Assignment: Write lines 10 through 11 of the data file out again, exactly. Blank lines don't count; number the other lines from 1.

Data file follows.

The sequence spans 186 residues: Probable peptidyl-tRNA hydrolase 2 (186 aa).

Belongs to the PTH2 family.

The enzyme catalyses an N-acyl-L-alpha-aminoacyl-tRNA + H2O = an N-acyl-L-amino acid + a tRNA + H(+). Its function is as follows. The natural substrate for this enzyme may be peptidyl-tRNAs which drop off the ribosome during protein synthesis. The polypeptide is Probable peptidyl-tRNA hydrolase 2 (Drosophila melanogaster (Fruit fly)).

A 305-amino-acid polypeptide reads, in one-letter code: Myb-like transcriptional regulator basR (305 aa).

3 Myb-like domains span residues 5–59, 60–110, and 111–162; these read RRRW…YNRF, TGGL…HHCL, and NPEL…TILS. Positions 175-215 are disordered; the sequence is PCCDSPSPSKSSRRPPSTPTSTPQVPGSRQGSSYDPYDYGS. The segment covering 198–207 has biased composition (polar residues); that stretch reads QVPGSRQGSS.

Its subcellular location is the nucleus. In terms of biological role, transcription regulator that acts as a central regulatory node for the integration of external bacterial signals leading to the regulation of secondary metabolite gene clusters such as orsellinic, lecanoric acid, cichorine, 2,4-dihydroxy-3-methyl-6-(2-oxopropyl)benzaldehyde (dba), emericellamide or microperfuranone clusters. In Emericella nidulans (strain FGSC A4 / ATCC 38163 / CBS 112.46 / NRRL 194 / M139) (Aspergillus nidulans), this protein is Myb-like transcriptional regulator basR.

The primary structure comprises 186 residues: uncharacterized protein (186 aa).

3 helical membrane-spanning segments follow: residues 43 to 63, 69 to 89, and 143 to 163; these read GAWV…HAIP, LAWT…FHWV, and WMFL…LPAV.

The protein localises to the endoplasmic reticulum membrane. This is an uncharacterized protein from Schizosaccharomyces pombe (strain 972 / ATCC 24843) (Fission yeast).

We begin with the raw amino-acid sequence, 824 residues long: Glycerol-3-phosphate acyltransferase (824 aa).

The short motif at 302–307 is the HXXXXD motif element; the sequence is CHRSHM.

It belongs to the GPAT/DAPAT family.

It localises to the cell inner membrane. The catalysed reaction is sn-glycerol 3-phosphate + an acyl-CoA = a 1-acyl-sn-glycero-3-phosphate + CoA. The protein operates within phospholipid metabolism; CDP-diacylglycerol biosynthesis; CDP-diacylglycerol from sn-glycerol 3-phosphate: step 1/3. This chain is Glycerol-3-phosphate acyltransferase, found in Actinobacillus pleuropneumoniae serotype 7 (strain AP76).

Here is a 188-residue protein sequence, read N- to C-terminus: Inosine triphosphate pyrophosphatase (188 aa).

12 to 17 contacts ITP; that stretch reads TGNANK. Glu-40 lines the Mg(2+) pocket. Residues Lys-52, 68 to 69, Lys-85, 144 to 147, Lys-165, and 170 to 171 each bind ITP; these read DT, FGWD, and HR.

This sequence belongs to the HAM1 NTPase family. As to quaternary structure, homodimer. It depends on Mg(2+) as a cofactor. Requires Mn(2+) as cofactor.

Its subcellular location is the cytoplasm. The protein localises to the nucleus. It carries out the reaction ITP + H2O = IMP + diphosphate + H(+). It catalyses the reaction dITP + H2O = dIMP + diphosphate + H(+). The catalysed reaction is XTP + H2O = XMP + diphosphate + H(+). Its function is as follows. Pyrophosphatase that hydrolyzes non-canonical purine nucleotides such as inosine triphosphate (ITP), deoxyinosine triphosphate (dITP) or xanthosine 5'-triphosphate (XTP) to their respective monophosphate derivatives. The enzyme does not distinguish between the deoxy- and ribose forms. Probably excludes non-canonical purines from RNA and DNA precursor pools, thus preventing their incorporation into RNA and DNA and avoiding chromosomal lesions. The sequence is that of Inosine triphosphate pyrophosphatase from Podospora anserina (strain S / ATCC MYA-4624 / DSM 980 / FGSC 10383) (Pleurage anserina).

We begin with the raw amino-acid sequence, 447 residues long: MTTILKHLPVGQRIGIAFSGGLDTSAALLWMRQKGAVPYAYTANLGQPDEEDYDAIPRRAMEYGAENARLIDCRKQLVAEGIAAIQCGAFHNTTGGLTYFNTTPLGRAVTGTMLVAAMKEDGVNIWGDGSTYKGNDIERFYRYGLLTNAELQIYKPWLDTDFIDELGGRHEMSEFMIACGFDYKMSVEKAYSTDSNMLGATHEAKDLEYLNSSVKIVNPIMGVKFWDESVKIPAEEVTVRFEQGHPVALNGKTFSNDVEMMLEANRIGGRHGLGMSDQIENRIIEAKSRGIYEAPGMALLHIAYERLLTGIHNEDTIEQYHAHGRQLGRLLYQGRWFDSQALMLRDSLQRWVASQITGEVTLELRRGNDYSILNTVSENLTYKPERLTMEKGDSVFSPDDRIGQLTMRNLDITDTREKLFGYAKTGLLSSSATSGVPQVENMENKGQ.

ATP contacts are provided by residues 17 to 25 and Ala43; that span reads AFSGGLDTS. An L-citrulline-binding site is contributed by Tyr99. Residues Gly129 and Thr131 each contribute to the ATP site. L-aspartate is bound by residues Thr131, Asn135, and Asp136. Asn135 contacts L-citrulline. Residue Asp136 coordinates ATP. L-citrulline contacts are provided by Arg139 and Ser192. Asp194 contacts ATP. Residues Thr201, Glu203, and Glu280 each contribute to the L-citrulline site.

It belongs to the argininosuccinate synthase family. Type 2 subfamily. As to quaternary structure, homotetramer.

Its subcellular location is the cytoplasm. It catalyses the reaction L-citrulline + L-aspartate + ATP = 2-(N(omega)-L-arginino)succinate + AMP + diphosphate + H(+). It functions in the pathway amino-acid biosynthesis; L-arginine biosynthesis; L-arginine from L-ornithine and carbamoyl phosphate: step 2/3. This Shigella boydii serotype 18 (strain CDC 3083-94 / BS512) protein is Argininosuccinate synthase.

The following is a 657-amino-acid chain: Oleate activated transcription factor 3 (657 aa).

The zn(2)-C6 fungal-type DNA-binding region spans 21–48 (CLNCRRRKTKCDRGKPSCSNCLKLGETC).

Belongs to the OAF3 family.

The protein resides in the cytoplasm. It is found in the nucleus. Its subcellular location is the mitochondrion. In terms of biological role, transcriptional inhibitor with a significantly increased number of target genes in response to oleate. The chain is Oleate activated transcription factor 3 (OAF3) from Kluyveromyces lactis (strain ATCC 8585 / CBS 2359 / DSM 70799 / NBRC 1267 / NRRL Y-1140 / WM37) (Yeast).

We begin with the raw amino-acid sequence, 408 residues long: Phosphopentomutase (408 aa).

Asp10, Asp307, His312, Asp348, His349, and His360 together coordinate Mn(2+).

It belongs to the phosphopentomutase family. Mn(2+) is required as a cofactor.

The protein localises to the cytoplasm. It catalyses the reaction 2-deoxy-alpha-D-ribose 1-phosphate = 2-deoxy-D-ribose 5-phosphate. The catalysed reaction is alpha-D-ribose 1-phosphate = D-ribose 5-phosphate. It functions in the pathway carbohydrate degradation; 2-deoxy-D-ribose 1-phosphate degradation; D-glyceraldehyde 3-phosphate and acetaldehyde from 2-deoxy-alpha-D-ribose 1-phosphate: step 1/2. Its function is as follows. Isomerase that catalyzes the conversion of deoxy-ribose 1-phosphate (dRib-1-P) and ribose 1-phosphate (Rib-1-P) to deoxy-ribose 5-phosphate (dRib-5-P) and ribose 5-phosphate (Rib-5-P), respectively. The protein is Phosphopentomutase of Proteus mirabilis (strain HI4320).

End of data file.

We begin with the raw amino-acid sequence, 824 residues long: Glycerol-3-phosphate acyltransferase (824 aa).

The short motif at 302–307 is the HXXXXD motif element; the sequence is CHRSHM.